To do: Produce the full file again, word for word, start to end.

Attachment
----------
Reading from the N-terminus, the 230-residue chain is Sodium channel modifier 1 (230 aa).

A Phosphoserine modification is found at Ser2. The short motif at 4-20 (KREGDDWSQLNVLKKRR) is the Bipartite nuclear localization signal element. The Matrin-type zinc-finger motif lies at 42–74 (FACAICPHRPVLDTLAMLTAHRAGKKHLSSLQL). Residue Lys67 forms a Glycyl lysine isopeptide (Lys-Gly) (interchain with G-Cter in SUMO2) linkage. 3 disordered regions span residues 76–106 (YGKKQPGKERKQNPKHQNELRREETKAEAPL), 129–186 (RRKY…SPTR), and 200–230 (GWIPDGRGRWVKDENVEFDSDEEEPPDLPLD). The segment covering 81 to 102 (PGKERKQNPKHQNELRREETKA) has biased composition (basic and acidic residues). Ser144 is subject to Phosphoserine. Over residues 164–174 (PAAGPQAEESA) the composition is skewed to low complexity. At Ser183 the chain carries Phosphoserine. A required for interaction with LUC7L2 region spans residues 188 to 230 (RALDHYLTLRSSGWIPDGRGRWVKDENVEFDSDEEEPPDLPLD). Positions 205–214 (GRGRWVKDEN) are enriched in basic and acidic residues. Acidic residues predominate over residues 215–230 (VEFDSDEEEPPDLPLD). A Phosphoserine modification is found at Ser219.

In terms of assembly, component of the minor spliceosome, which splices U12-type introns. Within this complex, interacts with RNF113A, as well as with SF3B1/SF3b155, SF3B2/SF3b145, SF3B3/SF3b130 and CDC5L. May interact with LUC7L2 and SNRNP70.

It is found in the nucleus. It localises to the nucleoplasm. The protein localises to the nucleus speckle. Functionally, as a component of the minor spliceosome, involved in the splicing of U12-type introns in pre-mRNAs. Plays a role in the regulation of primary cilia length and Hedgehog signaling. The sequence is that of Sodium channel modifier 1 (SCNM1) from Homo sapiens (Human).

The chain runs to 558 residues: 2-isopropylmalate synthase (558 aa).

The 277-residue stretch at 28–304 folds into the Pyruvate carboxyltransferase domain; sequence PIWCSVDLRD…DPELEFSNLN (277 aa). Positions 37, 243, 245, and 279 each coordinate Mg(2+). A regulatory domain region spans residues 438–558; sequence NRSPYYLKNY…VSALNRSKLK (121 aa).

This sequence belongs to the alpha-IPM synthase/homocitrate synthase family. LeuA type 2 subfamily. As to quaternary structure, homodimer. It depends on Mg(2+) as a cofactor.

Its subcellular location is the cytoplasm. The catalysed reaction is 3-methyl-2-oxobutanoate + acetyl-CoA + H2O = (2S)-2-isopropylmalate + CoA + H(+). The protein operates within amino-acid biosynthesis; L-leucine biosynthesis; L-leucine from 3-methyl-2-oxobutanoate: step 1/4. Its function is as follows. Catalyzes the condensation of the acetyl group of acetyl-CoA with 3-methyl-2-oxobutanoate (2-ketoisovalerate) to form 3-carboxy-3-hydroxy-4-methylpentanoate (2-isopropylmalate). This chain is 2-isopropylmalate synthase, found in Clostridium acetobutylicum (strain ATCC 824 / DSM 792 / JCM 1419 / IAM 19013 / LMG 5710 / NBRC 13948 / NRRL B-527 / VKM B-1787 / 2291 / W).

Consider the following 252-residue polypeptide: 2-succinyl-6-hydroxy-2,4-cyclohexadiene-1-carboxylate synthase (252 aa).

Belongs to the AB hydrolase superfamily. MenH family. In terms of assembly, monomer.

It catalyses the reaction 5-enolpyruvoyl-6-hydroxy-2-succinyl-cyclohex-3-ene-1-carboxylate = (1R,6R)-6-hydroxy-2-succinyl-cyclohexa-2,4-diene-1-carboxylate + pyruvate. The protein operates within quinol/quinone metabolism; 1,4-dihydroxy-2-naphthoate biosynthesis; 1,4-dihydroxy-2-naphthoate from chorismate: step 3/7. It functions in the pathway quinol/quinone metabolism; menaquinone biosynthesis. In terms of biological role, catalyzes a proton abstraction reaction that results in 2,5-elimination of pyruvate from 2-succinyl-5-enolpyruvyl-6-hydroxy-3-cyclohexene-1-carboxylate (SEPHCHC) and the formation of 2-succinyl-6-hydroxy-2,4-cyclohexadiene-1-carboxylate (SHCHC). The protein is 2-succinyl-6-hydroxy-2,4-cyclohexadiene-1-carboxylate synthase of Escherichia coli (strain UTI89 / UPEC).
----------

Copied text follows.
Reading from the N-terminus, the 230-residue chain is Sodium channel modifier 1 (230 aa).

A Phosphoserine modification is found at Ser2. The short motif at 4-20 (KREGDDWSQLNVLKKRR) is the Bipartite nuclear localization signal element. The Matrin-type zinc-finger motif lies at 42–74 (FACAICPHRPVLDTLAMLTAHRAGKKHLSSLQL). Residue Lys67 forms a Glycyl lysine isopeptide (Lys-Gly) (interchain with G-Cter in SUMO2) linkage. 3 disordered regions span residues 76–106 (YGKKQPGKERKQNPKHQNELRREETKAEAPL), 129–186 (RRKY…SPTR), and 200–230 (GWIPDGRGRWVKDENVEFDSDEEEPPDLPLD). The segment covering 81 to 102 (PGKERKQNPKHQNELRREETKA) has biased composition (basic and acidic residues). Ser144 is subject to Phosphoserine. Over residues 164–174 (PAAGPQAEESA) the composition is skewed to low complexity. At Ser183 the chain carries Phosphoserine. A required for interaction with LUC7L2 region spans residues 188 to 230 (RALDHYLTLRSSGWIPDGRGRWVKDENVEFDSDEEEPPDLPLD). Positions 205–214 (GRGRWVKDEN) are enriched in basic and acidic residues. Acidic residues predominate over residues 215–230 (VEFDSDEEEPPDLPLD). A Phosphoserine modification is found at Ser219.

In terms of assembly, component of the minor spliceosome, which splices U12-type introns. Within this complex, interacts with RNF113A, as well as with SF3B1/SF3b155, SF3B2/SF3b145, SF3B3/SF3b130 and CDC5L. May interact with LUC7L2 and SNRNP70.

It is found in the nucleus. It localises to the nucleoplasm. The protein localises to the nucleus speckle. Functionally, as a component of the minor spliceosome, involved in the splicing of U12-type introns in pre-mRNAs. Plays a role in the regulation of primary cilia length and Hedgehog signaling. The sequence is that of Sodium channel modifier 1 (SCNM1) from Homo sapiens (Human).

The chain runs to 558 residues: 2-isopropylmalate synthase (558 aa).

The 277-residue stretch at 28–304 folds into the Pyruvate carboxyltransferase domain; sequence PIWCSVDLRD…DPELEFSNLN (277 aa). Positions 37, 243, 245, and 279 each coordinate Mg(2+). A regulatory domain region spans residues 438–558; sequence NRSPYYLKNY…VSALNRSKLK (121 aa).

This sequence belongs to the alpha-IPM synthase/homocitrate synthase family. LeuA type 2 subfamily. As to quaternary structure, homodimer. It depends on Mg(2+) as a cofactor.

Its subcellular location is the cytoplasm. The catalysed reaction is 3-methyl-2-oxobutanoate + acetyl-CoA + H2O = (2S)-2-isopropylmalate + CoA + H(+). The protein operates within amino-acid biosynthesis; L-leucine biosynthesis; L-leucine from 3-methyl-2-oxobutanoate: step 1/4. Its function is as follows. Catalyzes the condensation of the acetyl group of acetyl-CoA with 3-methyl-2-oxobutanoate (2-ketoisovalerate) to form 3-carboxy-3-hydroxy-4-methylpentanoate (2-isopropylmalate). This chain is 2-isopropylmalate synthase, found in Clostridium acetobutylicum (strain ATCC 824 / DSM 792 / JCM 1419 / IAM 19013 / LMG 5710 / NBRC 13948 / NRRL B-527 / VKM B-1787 / 2291 / W).

Consider the following 252-residue polypeptide: 2-succinyl-6-hydroxy-2,4-cyclohexadiene-1-carboxylate synthase (252 aa).

Belongs to the AB hydrolase superfamily. MenH family. In terms of assembly, monomer.

It catalyses the reaction 5-enolpyruvoyl-6-hydroxy-2-succinyl-cyclohex-3-ene-1-carboxylate = (1R,6R)-6-hydroxy-2-succinyl-cyclohexa-2,4-diene-1-carboxylate + pyruvate. The protein operates within quinol/quinone metabolism; 1,4-dihydroxy-2-naphthoate biosynthesis; 1,4-dihydroxy-2-naphthoate from chorismate: step 3/7. It functions in the pathway quinol/quinone metabolism; menaquinone biosynthesis. In terms of biological role, catalyzes a proton abstraction reaction that results in 2,5-elimination of pyruvate from 2-succinyl-5-enolpyruvyl-6-hydroxy-3-cyclohexene-1-carboxylate (SEPHCHC) and the formation of 2-succinyl-6-hydroxy-2,4-cyclohexadiene-1-carboxylate (SHCHC). The protein is 2-succinyl-6-hydroxy-2,4-cyclohexadiene-1-carboxylate synthase of Escherichia coli (strain UTI89 / UPEC).